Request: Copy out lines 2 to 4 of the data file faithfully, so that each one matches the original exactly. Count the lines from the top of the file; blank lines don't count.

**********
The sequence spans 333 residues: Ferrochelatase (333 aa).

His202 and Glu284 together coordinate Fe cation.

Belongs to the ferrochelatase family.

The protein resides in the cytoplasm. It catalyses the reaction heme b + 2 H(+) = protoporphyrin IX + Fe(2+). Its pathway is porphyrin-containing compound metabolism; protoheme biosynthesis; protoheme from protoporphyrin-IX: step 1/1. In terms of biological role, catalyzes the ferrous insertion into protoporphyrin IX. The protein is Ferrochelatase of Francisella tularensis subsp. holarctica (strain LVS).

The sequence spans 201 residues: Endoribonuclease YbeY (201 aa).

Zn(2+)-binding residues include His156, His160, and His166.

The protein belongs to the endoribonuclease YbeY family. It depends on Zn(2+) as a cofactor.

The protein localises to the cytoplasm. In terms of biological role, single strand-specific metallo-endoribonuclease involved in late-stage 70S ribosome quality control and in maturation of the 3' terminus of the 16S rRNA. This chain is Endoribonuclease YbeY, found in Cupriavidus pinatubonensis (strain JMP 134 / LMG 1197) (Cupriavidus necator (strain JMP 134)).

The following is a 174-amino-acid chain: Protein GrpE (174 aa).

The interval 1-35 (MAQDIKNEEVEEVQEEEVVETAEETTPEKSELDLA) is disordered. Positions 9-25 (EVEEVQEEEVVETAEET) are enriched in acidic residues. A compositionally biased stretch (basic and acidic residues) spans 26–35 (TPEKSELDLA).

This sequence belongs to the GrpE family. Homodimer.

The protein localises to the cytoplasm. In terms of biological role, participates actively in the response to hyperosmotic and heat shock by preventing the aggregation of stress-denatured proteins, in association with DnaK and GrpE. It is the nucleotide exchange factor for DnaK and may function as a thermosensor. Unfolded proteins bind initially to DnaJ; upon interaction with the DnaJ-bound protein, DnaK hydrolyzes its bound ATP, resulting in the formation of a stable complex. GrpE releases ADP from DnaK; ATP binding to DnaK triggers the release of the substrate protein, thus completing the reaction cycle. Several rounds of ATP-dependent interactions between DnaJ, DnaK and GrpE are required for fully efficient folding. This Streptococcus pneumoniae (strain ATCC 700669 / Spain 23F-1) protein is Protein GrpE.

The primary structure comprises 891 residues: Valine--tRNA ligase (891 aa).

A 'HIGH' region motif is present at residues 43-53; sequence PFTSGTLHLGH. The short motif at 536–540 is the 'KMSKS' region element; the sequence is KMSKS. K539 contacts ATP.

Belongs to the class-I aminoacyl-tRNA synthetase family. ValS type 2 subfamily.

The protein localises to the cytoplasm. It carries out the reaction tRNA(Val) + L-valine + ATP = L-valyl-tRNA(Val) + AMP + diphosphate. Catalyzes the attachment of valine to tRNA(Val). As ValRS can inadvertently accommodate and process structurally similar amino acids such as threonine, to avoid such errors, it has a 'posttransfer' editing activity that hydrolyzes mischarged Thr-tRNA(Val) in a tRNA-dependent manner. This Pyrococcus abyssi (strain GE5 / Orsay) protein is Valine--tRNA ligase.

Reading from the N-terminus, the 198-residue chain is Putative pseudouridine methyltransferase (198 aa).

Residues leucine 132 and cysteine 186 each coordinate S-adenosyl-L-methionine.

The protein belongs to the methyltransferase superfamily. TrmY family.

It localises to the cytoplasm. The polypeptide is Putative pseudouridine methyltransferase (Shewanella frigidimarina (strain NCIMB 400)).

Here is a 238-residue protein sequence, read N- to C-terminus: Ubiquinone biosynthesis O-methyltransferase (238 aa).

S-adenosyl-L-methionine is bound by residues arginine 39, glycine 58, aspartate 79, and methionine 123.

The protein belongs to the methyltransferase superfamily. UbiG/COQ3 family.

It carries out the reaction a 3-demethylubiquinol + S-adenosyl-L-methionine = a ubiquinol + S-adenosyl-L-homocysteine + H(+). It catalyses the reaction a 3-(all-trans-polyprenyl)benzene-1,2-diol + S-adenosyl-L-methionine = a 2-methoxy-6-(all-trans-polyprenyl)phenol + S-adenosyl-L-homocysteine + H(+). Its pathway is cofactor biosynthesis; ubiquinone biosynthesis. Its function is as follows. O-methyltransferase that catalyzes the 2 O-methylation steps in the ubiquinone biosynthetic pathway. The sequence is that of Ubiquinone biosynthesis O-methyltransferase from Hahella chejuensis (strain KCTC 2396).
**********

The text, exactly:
His202 and Glu284 together coordinate Fe cation.

Belongs to the ferrochelatase family.

The protein resides in the cytoplasm. It catalyses the reaction heme b + 2 H(+) = protoporphyrin IX + Fe(2+). Its pathway is porphyrin-containing compound metabolism; protoheme biosynthesis; protoheme from protoporphyrin-IX: step 1/1. In terms of biological role, catalyzes the ferrous insertion into protoporphyrin IX. The protein is Ferrochelatase of Francisella tularensis subsp. holarctica (strain LVS).